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1  Game Development / Newbie & Debugging Questions / Re: Problem with lwjgl on: 2013-11-06 04:18:04
You are doing this:

C:\Users\Ryan>java -jar C:\Users\Ryan\Desktop\MonMapEdit\MonstersMapEditor.jar

It means that your current working directory is c:\Users\Ryan.

I guess you want to have C:\Users\Ryan\Desktop\MonMapEdit\ as current working directory no?

Maybe you need to go inside this folder and run:

java -Djava.library.path=native/windows -jar MonstersMapEditor.jar


2  Game Development / Networking & Multiplayer / Re: Best way to measure latency between a client and a server on: 2013-10-30 21:54:01
When my game client connect to the server I exchange 5-10 UDP sockets in less than a second to sync both machines. The client run with the same clock as the server. After that, you could always guess the RTT during the game but is it less necessary since server send packets with the real timestamp when the event is happening (moving objects, damages, etc.). The client would know if it is in the past or not Smiley
3  Game Development / Networking & Multiplayer / Re: Board Game on Intranet on: 2013-10-30 21:51:39
A board game do not require a low-latency server, you could develop it with any technology you want.

You only need to implement a basic TCP server. I would start with this if I were you:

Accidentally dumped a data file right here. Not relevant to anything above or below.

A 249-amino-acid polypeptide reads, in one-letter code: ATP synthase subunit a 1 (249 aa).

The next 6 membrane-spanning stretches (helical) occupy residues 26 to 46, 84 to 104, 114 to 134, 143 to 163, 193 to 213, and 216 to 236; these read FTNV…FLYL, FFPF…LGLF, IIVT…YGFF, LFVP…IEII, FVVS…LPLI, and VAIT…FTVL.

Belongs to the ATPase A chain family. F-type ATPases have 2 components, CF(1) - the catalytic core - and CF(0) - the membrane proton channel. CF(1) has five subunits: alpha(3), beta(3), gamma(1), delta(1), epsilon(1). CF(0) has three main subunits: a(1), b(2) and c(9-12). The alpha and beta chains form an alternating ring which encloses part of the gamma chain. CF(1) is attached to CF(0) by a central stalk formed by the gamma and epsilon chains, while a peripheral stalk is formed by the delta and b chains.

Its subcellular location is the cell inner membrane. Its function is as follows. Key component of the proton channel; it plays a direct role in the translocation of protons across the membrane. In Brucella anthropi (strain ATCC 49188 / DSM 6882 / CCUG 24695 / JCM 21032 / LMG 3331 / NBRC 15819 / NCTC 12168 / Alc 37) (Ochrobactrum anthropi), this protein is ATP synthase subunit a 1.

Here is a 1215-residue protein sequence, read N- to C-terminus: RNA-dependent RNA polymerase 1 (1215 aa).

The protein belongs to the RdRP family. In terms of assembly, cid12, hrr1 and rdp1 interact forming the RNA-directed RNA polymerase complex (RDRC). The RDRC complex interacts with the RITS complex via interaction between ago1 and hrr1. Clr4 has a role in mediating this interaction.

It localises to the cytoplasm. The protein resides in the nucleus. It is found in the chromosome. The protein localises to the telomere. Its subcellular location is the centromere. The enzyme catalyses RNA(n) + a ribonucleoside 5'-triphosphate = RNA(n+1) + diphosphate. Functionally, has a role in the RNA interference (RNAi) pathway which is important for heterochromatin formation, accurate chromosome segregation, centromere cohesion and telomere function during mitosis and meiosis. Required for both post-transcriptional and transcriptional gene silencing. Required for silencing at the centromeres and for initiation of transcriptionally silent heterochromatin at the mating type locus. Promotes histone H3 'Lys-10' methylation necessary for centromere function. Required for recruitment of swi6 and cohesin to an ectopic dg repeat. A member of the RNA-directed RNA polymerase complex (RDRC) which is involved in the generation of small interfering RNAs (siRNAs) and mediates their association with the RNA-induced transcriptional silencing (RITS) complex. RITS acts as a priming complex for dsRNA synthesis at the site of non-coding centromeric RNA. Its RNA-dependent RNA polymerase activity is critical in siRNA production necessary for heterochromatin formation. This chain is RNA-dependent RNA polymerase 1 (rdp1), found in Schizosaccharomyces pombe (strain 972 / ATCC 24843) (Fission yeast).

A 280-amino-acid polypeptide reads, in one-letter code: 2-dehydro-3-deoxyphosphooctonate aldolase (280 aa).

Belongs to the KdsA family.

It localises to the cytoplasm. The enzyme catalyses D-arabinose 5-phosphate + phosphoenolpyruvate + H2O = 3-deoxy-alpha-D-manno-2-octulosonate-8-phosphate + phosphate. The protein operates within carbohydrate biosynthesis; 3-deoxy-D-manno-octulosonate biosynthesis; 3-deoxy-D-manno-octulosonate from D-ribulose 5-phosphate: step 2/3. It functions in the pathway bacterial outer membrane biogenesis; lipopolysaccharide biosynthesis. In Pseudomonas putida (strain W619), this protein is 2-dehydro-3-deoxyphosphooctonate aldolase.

You might also want to use something already done for you like NAGA:
4  Game Development / Networking & Multiplayer / Re: [KryoNet] Networking only works on LAN? on: 2013-10-30 21:48:28
Please make sure Kryonet is not binding on your loop-back device (
You can verify with the command netstat in console:

On windows: netstat -an

On Linux: netstat -ln

You could also try to telnet the TCP port directly (with a software like putty on Windows, telnet command line on Linux/OSX).

Lastly, make sure your firewall is not simply blocking your application port, the first time you run your program a popup window asking a confirmation shows up. It only show once Smiley

HAMACHI is like being in a LAN, no need of port forwarding and both UDP and TCP would work (with extra latency).
5  Game Development / Networking & Multiplayer / Re: LWJGL, KryoNet on: 2013-10-30 16:50:04
Some suggestions:

- Separate your server simulation ticks into states. A state contains the position and velocity of all the entities in the simulator for a specific period of time. When you send the information to your clients specify the state too.

- On the client, do the same in reverse, create states based on packets you receive and store positions, velocity, etc. in them.

- Instead of extrapolating, interpolate between previous states. Add a 100ms lag to all your player. It might sound strange to add lag, but you will get stability in exchange (giving time to packets to get in). You could still extrapolate if you have missing states (intense lag).

- In my game I have 32 entities that I update 20 times per second. (640 small UDP packets).

- Since you are sending something every 50 ms, you could store all the packets to a specific player and send them in a batch (of 1400 bytes packets).

- To reduce bandwidth and packet count: add some line of sight detection, send only packets to players who can find the information useful.

- Use java.nio.ByteBuffers to pack your data. You can pre-allocate a big one and re-use it for all your packets (for both reading and writing packets).

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